Since arriving at Rhodes in 1988 I have offered courses in modern European and South Asian history. Many of these reflect my scholarly interest in colonialism and its impact on both colonizer and colonized. Among the topics courses I offer are seminars on Gandhi and the imperial idea. I also enjoy teaching a two-semester survey of South Asia from the Indus Valley Civilization to Bollywood. The past eight years I have participated in a British Empire Learning Community. Students in the learning community are first-year, first-semester students who enroll in my course on the British empire and a literature course focusing on imperialism offered by Michael Leslie, professor of English and Dean of Rhodes’ British Studies at Oxford program. Besides these two courses, students attend special lectures and view movies related to the two courses. Some of the students also participate in an undergraduate symposium on British studies that takes place annually at Rhodes or one of the colleges in our consortium. I also encourage students to enroll in our Oxford program, which takes place every summer under the direction of Dean Leslie and in which I teach regularly.
The intellectual encounters produced by modern European imperialism have dominated my research agenda these past two decades. My first book examines John Stuart Mill’s career in the London offices of the East India Company. It traces parallels between his views about administering India and his famous intellectual development. I develop this idea further in a follow-up essay, contributed to a volume on Mill and India that I also co-edited. Here I argue that the submerged voices of Indians can be found in the imperial discourse that influenced Mill’s thinking on education, public opinion, and the role of women.
Indian education is the topic of my third book, a collection of documents relating to the debate among British administrators whether to support classical Indian education or one based on western knowledge and the English language. This volume brings together thirty documents, including some never before published. One of these is a draft memo by J. S. Mill criticizing T. B. Macaulay’s argument for restricting government funding to English-language education only. My co-editor—Martin Moir—and I challenge the idea that educational policy was solely an invention of colonial administrators by uncovering the significant contributions of Indians to this famous debate.
My most recent project was Rammohun Roys’s visit to England in the early 1830s. Famous to South Asians as a social and religious reformer, and early nationalist, Rammohun was also a celebrity in Britain and the American republic by the 1820s. My book examines the reasons for his fame, using these to trace key developments in religion, political reform, and early feminism among contemporary Britons. Rammohun’s celebrity, I argue, is a mirror in which the making of modern Britain is reflected. My book also explores how Rammohun sought to provincialize England by criticizing its slow progress towards rational religion and by praising republican nations such as the United States.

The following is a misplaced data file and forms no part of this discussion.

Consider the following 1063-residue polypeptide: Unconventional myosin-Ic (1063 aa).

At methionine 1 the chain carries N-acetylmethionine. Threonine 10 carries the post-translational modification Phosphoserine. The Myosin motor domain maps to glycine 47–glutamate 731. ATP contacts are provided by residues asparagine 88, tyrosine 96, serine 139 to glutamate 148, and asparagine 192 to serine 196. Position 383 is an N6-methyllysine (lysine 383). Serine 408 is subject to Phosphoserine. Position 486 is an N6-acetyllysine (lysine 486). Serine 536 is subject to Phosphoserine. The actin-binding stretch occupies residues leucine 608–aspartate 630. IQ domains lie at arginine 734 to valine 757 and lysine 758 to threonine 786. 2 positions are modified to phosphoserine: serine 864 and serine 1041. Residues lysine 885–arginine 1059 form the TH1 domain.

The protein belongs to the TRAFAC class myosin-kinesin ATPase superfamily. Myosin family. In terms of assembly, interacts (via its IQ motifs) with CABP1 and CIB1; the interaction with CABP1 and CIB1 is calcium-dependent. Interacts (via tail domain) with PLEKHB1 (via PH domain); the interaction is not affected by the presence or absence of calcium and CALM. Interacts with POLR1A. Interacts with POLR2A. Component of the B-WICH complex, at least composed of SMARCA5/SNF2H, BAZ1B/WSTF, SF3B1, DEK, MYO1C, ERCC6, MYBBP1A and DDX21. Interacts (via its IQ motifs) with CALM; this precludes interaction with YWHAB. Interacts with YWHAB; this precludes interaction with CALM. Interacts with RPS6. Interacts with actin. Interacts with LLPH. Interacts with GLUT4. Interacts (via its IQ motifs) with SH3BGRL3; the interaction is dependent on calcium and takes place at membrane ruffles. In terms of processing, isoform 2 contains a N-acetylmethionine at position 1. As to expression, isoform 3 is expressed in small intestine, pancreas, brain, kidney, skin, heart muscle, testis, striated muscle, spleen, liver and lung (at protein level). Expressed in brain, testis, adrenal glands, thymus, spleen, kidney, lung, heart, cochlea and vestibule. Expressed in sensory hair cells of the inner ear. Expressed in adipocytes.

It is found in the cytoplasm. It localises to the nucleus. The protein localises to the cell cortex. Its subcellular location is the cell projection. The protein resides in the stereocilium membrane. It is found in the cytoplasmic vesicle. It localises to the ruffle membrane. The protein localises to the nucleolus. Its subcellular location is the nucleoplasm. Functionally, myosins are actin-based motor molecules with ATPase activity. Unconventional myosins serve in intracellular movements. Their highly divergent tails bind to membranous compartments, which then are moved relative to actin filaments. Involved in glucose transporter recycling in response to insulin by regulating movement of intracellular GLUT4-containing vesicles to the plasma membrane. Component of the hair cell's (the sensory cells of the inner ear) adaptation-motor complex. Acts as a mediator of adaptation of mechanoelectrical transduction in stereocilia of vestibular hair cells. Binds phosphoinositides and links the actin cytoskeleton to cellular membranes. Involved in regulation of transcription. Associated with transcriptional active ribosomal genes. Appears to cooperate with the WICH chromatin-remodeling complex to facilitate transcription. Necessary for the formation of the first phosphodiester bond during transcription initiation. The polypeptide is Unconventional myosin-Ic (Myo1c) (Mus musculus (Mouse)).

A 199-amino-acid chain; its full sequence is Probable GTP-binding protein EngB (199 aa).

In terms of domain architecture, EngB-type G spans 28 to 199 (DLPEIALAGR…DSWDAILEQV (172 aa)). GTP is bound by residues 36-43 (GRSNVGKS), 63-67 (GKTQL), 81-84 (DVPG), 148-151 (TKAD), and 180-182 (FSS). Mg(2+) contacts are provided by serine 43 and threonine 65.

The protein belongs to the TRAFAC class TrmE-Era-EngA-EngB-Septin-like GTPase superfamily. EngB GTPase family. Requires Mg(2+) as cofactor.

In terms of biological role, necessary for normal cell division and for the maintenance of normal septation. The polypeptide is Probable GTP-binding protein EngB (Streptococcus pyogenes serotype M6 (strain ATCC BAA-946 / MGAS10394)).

I have also published articles on various topics, including J. S. Mill and the Irish question; peasant desertions in western India during the transition from Maratha to British rule; the role of sexual intimacy in the creation of colonial knowledge; and the linked efforts by Rammohun Roy and Thomas Jefferson to create a personalized version of the New Testament.
My next major project will be a study of J. G. Herder, whose eighteenth-century writings on colonialism and culture anticipate many aspects of postcolonial thought. Family ties have enabled me to acquire a first-hand acquaintance with the story of the two Germanys. Thanks to a DAAD research grant and a visiting professorship at Konstanz Universität, I have begun to develop research interests in German intellectual and colonial history. An article on J. G. Herder’s surprisingly postcolonial writings is in the works.
B.A., Dickinson State College, 1975
M.A., University of Texas, 1977
Ph.D., University of Minnesota, 1985
History 105 – Introductory Seminar: British Empire Through Film
History 215 – Europe, 1714-1815
History 224 – British Empires and Its Enemies
History 225 – Modern Britain
History 293 – Ancient and Medieval India
History 294 – Modern India
History 391 – Ghandi
History 485 – Senior Seminar
John Stuart Mill and India (Stanford University Press, 1994)
J. S. Mill’s Encounter with India, co-edited with Douglas Peers and Martin Moir (University of Toronto Press, 1999)
The Great Indian Education Debate, co-edited with Martin Moir (Curzon Press, 1999)
Rammohun Roy and the Making of Victorian Britain (Palgrave-Macmillan, 2010)
“‘Notorious and Convicted Mutilators’: Rammohun Roy, Thomas Jefferson, and the Bible,” Journal of World History 20, 3 (2009): 399-434 (forthcoming)
“Intimacy and Colonial Knowledge,” Journal of Colonialism and Colonial History 3, 2 (2002) – Ejournal
“Defining Christians, Making Britons: Rammohun Roy and the Unitarians,” Victorian Studies 44, 2 (2002): 215-43
“Englische Erziehung und indische Modernität,” trans. David Bruder and Margot Lueck-Zastoupil, Geschichte und Gesellschaft 28 (2002): 5-32